• Technological – Technological innovation that materially impacts key drivers such as revenue, costs and market share.

A confluence of all these factors is likely to provide the greatest investment opportunities (Figure 7).

Figure 7: Trend assessment frameworkFigure 7: Trend assessment framework

Source: Cornerstone Capital Group

The global thematic investment research uses top-down ESG assessments, including the Sustainable Accounting Standards Board’s (SASB) Materiality Matrix, and bottom-up issue identification. The bottom-up assessment entails fundamental analysis with a focus on reviewing company filings, earnings calls, and industry trends.

The resulting analysis identifies emerging but material ESG issues that are likely to impact the company, industry or sector within an investable timeframe. ESG data is then used to understand the potential impact on an absolute (single company level) and relative (between companies) level.

The results of the assessment generally provide an indication on the relative positioning of each company on an issue, with an example relating to extractive companies as shown in Figure 8.

Figure 8: Extractive company thematic assessmentFigure 8: Extractive company thematic assessment

Source: Cornerstone Capital Group


As ESG integration practitioners, our proprietary investment lens has benefited from all aspects of the improvement in ESG data.  However, there are still substantial challenges to integrating ESG data as a way of confidently valuing the “intangible assets” of companies, industries, and sectors.  Areas of improvement that we would prioritize:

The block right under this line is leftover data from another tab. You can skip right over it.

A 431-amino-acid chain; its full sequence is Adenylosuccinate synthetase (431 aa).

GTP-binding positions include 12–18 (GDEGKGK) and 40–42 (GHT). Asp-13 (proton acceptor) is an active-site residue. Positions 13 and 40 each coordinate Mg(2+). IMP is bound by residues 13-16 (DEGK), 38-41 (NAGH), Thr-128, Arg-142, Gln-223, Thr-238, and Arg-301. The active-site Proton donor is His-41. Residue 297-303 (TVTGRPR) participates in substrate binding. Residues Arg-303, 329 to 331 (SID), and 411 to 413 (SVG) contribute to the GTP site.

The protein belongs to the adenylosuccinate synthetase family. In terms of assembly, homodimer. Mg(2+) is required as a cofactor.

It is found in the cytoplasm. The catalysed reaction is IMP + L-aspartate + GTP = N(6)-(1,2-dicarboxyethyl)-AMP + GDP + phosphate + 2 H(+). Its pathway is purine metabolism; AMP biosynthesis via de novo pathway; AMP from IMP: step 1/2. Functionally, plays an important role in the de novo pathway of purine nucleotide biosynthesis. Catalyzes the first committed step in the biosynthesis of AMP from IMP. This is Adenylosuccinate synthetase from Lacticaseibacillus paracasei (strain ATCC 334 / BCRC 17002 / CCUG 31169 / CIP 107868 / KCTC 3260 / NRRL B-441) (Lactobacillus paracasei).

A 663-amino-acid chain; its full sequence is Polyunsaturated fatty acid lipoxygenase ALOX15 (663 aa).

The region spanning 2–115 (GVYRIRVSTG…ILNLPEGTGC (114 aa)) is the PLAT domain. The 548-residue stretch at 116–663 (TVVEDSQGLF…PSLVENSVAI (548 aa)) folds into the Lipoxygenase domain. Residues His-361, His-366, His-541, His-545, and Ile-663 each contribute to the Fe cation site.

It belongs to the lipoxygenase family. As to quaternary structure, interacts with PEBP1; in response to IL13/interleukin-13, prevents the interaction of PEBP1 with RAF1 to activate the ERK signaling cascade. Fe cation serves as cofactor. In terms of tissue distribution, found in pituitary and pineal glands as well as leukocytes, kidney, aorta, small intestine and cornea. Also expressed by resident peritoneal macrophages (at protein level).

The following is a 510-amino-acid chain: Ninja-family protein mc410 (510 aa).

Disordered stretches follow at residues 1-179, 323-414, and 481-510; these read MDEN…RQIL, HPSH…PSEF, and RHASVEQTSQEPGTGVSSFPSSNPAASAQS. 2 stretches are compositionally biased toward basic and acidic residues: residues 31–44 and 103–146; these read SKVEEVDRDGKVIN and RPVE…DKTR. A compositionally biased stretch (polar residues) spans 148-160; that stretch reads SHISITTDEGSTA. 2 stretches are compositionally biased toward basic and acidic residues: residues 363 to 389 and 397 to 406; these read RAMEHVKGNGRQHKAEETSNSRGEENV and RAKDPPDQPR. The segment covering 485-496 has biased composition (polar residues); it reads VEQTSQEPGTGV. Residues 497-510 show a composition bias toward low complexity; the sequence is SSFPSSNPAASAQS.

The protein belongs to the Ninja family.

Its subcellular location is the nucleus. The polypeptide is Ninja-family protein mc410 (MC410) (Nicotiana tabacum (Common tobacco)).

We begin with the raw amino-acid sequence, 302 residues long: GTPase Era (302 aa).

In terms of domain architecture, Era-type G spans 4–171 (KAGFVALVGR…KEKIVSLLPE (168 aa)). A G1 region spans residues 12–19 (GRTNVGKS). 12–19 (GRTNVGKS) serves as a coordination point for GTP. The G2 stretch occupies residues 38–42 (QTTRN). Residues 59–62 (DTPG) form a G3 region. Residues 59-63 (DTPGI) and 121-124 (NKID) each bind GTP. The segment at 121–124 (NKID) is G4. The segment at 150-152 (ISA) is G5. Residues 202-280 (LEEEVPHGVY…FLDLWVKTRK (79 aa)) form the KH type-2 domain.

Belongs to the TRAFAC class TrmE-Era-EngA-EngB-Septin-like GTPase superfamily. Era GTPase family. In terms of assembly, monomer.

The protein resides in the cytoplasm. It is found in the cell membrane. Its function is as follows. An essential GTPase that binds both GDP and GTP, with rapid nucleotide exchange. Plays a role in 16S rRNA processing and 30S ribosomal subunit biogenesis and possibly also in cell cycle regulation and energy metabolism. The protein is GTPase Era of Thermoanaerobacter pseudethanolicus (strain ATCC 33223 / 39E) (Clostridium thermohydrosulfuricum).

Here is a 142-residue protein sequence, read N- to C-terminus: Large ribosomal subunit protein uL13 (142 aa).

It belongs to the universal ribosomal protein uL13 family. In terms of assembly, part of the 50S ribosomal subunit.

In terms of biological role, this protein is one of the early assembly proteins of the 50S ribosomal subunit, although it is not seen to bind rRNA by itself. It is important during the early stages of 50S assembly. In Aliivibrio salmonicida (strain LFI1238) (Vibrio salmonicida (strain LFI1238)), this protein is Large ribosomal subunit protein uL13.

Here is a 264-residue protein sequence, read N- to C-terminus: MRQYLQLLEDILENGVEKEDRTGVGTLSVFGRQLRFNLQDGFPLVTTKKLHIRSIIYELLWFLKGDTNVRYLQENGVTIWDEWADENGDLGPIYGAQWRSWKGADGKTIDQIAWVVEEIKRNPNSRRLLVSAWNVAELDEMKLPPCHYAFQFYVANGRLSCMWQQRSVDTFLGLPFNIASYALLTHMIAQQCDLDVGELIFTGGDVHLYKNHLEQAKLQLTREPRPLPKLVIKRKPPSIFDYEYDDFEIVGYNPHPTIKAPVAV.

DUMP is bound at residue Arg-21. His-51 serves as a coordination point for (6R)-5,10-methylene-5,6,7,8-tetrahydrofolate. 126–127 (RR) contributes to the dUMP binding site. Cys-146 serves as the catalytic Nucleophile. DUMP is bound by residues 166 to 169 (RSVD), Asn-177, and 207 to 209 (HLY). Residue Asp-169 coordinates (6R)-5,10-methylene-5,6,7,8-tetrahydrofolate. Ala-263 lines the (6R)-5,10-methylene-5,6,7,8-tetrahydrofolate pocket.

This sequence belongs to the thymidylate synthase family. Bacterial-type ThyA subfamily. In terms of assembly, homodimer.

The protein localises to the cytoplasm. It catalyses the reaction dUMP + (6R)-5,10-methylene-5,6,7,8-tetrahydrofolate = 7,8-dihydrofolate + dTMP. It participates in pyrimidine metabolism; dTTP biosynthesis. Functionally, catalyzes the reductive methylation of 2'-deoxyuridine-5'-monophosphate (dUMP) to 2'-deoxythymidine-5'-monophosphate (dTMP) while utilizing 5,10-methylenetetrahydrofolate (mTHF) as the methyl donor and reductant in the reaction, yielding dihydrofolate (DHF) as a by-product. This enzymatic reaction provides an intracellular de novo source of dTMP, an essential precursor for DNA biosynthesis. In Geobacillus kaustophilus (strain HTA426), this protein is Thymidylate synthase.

• Quality versus quantity. The paucity of material data, and the surplus of immaterial information, frequently hinders effective analysis.
  • A path toward standards. The cost to companies of collecting data on a multitude of ESG topics has been an ongoing issue, with the proliferation of ESG surveys by data providers only complicating the situation.  Another implication of the lack of standards is that there is still a need for time-consuming cross-checking of ESG information by investors looking to integrate ESG analysis into the decision-making process.

[1] “Do Ratings of Firms Converge?” Strategic Management Journal, Chatterji, Durand, Levine and Touboul, October 2014

[2] “Highlights from PRI In Person 2015,” PRI Academic Network RI Quarterly, October 2015



[5] “Corporate Sustainability: First Evidence on Materiality,” The Accounting Review, Khan, Serafeim and Yoon, November 2016

[6] “Why and How Investors Use ESG Information: Evidence from a Global Survey,” Harvard Business School, Amel-Zadeh and Serafeim, 2017


[8] /wp-content/uploads/2017/02/ESG-Factors-in-Strategy-16-Feb-2017-ExecSum.pdf

Michael Geraghty is the Equity Strategist at Cornerstone Capital Group. He has over three decades of experience in the financial services industry.  Michael has worked as an investment strategist at a number of leading firms.  At PaineWebber (1988 – 2000), he was a Senior Vice President and member of an Institutional Investor ranked U.S. Portfolio Strategy team.  At UBS (2000 – 2003), he was an Executive Director and senior member of the global equity strategy team responsible for regional and sector allocations.  At Citi Investment Research & Analysis (2004 – 2012), Michael was the global themes strategist; Citi was ranked #1 for Thematic Research in the 2011 Extel survey.  Michael holds a Master’s degree in Economics and a Masters of Business Administration in Finance from Columbia University.

Sebastian Vanderzeil is a Director and Global Thematic Analyst with Cornerstone Capital Group. Sebastian’s research spans a range of themes including climate, energy, income inequality, automation and technology. Previously, Sebastian was an economic consultant with global technical services group AECOM, where he advised on the development and finance of major infrastructure across Asia and Australia. Sebastian holds an MBA and was a Dean’s Scholar at New York University’s Stern School of Business, and has a bachelor’s degree in natural resource economics from the University of Queensland.